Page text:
Otienob Abel, Humboldt Universität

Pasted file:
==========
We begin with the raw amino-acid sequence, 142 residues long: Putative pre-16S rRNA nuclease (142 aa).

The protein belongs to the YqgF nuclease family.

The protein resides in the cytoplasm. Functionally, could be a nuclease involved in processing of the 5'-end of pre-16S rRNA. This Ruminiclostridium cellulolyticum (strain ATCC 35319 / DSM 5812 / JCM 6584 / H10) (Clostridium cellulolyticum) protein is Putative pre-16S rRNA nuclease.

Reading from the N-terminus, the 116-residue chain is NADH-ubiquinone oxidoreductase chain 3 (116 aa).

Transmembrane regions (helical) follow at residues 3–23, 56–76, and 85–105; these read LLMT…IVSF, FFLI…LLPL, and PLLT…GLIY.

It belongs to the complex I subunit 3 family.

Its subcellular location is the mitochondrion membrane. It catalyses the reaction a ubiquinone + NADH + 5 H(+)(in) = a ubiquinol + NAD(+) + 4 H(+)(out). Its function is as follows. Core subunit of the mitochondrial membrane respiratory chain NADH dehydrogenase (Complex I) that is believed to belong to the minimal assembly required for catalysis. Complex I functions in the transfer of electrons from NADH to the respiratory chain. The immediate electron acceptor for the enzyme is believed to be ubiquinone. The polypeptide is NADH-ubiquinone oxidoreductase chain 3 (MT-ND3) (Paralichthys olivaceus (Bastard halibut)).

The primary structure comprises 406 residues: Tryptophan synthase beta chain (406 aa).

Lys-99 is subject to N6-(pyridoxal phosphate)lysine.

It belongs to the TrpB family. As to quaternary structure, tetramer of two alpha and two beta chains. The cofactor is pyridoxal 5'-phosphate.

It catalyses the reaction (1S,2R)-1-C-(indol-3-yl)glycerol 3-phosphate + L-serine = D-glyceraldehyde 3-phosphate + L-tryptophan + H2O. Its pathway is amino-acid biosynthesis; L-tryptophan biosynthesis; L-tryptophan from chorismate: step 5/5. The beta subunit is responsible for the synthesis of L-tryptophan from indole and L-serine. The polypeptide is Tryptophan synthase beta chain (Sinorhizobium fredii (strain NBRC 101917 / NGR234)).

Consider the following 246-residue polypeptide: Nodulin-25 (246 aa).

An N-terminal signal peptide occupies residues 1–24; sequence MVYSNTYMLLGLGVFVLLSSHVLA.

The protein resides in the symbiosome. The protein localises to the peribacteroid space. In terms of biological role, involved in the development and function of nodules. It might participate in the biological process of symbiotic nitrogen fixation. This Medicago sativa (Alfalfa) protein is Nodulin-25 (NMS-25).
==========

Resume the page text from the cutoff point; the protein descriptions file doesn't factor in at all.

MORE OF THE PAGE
Food security remains the greatest challenge for the developing economies. Embedding smallholders into high value chains presents the best prospects for addressing hunger and development in such budding economies. Production and marketing of African indigenous vegetables (AIVs) offers opportunities for smallholders to participate in higher value chains in Kenya. There is growing demand for AIVs among the middle and upper class urban consumers due to promotional campaigns by research organizations and public agencies. The vegetables are rich in macro and micro-nutrients and possess bioactive compounds with antioxidant potential making them very suitable for food and nutritional security. Production of AIVs are predominantly by smallholders in rural and peri-urban areas in Kenya. These vegetables are now sold in big supermarkets signaling prospects for smallholder to participate in coordinated higher value chains. Access and participation in these higher value chains depends on the embeddedness in the coordination and governance structures. Based on an exploratory multiple case study, this paper comprehensively maps out chain actors and their activities, assesses the coordination and governance structures that influences participation in the AIV value chains in Kenya. It further identifies constraints and opportunities for integration and finally explores upgrading strategies for sustainable smallholders’ participation. A comparison has been made between governance coordination in the traditional and coordinated value chains for rural and peri-urban smallholders. A stratified multistage sampling technique was used to select a sample of 288 respondents and data was collected through semi-structured interviews using different instruments for different nodal actors. Majority of farmers (98%) participate in traditional value chains as compared to only 2% that supply supermarkets which represent coordinated value chains. The study did not find collective actions for marketing indigenous vegetables among rural farmers. There were no direct transaction relationships between rural farmers with the more remunerative urban traders and supermarket outlets. Farmers in the peri-urban areas made use of farmer groups to participate in urban wholesale markets as well as supply supermarket outlets. The wholesalers and supermarkets set compliance parameters such as price, quality and quantities in the traditional and coordinated value chains respectively. Vertical linkages between value chain actors in both coordinated and traditional value chains are weak; mostly characterized by “arms-length” market transactions, except for the modular governance arrangements exhibited between supermarkets and their suppliers.